We’ve started work on some histograms of the orbits under the logistic family. Code and more pictures at viz.

via butdoesitfloat

Super nice video of the Hopf Fibration.

via flowingdata

via knotzoo

via imgfave

I was trained as a topologist. Since 1904, the Poincare conjecture has been the greatest unsolved problem in topology. In 2002-2003 a Russian mathematician, Grigory Perelman, essentially solved the Poincare conjecture. For his research he was awarded the Field’s medal, which is basically the Nobel prize of mathematics. He was also the first person to solve a Millennium Prize Problem and so he was awarded $1,000,000 from the Clay Math Institute. Grigory then TURNED DOWN both the Field’s medal and the $1,000,000. Grigory hasn’t been too stoked about talking to the media but he basically gave three reasons:

  1. Mathematical research is collaborative. Grigory couldn’t have solved the Poincare conjecture without the work of hundreds of fellow mathematicians. In particular, Grigory’s research relied heavily on the work of Richard Hamilton whom Grigory thought should be a co-recipient of any prizes. “To put it short, the main reason is my disagreement with the organized mathematical community,” Perelman, 43, told Interfax. “I don’t like their decisions, I consider them unjust.”
  2. Grigory did it for the math, not the fame or the money. Topology is an obscure and difficult subject. Grigory was offered fancy jobs at prestigious universities, but he was happier doing research in his hometown of St. Petersburg. The dude just wanted to chill at home with his moms and think about math. “I’m not interested in money or fame,” he is quoted to have said at the time. “I don’t want to be on display like an animal in a zoo. I’m not a hero of mathematics. I’m not even that successful; that is why I don’t want to have everybody looking at me.”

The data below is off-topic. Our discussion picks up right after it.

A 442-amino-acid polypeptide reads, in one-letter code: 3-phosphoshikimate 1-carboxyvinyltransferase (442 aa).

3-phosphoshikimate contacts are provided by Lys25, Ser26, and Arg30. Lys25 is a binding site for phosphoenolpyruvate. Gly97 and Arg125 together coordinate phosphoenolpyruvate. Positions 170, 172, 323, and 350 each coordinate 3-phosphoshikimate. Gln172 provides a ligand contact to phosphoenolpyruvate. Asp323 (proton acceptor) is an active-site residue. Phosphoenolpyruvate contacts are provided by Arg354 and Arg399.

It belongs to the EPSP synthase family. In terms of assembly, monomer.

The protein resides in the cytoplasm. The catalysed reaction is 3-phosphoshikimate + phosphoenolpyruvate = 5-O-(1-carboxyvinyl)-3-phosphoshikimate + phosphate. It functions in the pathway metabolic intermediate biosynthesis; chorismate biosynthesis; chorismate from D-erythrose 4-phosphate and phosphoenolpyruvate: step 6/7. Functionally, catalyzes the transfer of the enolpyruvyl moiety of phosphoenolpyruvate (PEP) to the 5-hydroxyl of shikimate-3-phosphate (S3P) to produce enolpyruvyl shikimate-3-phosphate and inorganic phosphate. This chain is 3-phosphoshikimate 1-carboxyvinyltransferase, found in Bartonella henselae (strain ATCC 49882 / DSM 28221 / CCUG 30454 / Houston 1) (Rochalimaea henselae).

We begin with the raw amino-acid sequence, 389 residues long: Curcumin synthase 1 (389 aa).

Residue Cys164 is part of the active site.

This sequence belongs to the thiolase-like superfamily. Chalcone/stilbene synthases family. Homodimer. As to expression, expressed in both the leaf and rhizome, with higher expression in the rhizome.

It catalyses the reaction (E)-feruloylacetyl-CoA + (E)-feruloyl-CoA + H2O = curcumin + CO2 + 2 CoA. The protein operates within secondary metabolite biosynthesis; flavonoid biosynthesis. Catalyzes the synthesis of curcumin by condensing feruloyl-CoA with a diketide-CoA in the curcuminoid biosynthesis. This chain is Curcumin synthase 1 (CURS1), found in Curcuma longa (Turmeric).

3. Grigory was pissed at the biters. In 2006 Cao and Zhu published their own “proof” of the Poincare conjecture and declared it “the crowning achievement of the Hamilton-Perelman theory of Ricci flow.” A few months later they published various errata and retracted that “crowning achievement” statement. Grigory tried to keep his cool but made a variety of statements like, “I can’t say I’m outraged. Other people do worse. Of course, there are many mathematicians who are more or less honest. But almost all of them are conformists. They are more or less honest, but they tolerate those who are not honest.”

After all this drama, Grigory has reportedly QUIT professional mathematics. He’s now just another unemployed topologist living with mom. Since this is the last year of my contract with UConn,  I’ll probably be following in Grigory’s footsteps next year – minus the prizes and all…. As a stupidier and less successful topologist, I basically agree with Grigory on all his beefs. But I think he should have given the $1,000,000 to charity. There’s alot of hungry babies out there. Anyway, overall I salute you, Grigory! Keepin it real. 1luv.

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